One of the most frustrating challenges each of us can face is the inability to control the events that affect our lives. Often, we are thrust into situations not of our own making. At the very outset, we seek apology for the delay in publishing this blog for PSGCNJ the Pandemic world.
And yet, to borrow another often-used saying, necessity is the mother of invention. History teaches us that crises often lead to accelerated change and innovations and new discoveries.
Besides my professional commitments, I also eagerly embraced my new responsibilities in 2020-2021 and the chance to make a real difference in public health. I was especially conscious that we live in a time of extraordinary scientific achievement, especially in biomedicine, with unprecedented opportunities to help make the lives of American patients and consumers healthier and safer during this two-year long pandemic. My volunteer work with the International COVID-19 Task Force kept me very busy as I used an arsenal of statistical thinking in data science to bring the pandemic control. It is my great honor to serve with so many highly-skilled and committed professionals from MIT, Harvard, UCLA and New England Complex Systems Institute (NECSI) etc.
I was president of an Indian literary organization during the two years of the pandemic and edited two annual journals – “Luitor Pora Mississippi” (meaning Luit or Brahmaputra River in India to the Mississippi in USA, following the immigrant’s dream). A copy of this journal is in the Library of Congress in Washington, D.C.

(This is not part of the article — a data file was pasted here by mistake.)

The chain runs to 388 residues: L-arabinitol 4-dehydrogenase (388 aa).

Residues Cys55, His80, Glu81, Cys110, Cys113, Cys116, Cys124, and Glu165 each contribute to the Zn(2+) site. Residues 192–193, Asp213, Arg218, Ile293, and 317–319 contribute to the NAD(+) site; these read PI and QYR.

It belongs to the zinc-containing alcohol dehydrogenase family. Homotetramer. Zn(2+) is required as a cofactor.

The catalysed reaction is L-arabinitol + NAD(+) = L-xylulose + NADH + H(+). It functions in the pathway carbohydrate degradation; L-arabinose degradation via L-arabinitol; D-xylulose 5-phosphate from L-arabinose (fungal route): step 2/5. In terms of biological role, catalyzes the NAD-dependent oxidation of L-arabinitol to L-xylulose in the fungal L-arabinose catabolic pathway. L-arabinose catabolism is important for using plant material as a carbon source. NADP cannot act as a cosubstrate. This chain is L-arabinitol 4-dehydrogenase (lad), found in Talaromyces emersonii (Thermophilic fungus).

My achievements with the COVID-19 Pandemic Task Force were useful in communication and educating the masses. The pandemic taught us the following:
- Togetherness as family due to remote work and remote learning
- Develop one’s potential as God gave us infinite time
- Time Management and stay calm and composed as we ride the storm (per Buddha’s wisdom)
- Movement, diet and ample rest is the key
I encourage you all to stay safe, aware, and focused as we continue to respond to the challenges of this public health emergency.
I am ending with the famous quote from Nobel Laureate Desmond Tutu that comes to my mind – “Hope is being able to see that there is light despite all the darkness.” He passed away on December 26, 2021.
About the author: Shakuntala “Lata” Choudhury, PHD., is an adjunct professor in the master’s program in applied business analytics at William Paterson University in Wayne, NJ. Dr. Choudhury is a Senior Director of Data Science for Healthcare Analytics at Agadia Systems Inc. Previously, she was a principal data scientist at global consulting and IT services company Infosys, where she developed digital supply chain analytics for the post-pandemic era. She is an AT&T retiree from Bridgewater, NJ. She has 30 years of experience as a data scientist and statistician in both the telecommunications and pharmaceutical industries with a specialty in predictive model development using data and probabilistic assumptions. Her hobbies include traveling, reading and gourmet cooking. She has traveled to all the continents, except South America and planning to visit after the pandemic ends in 2024.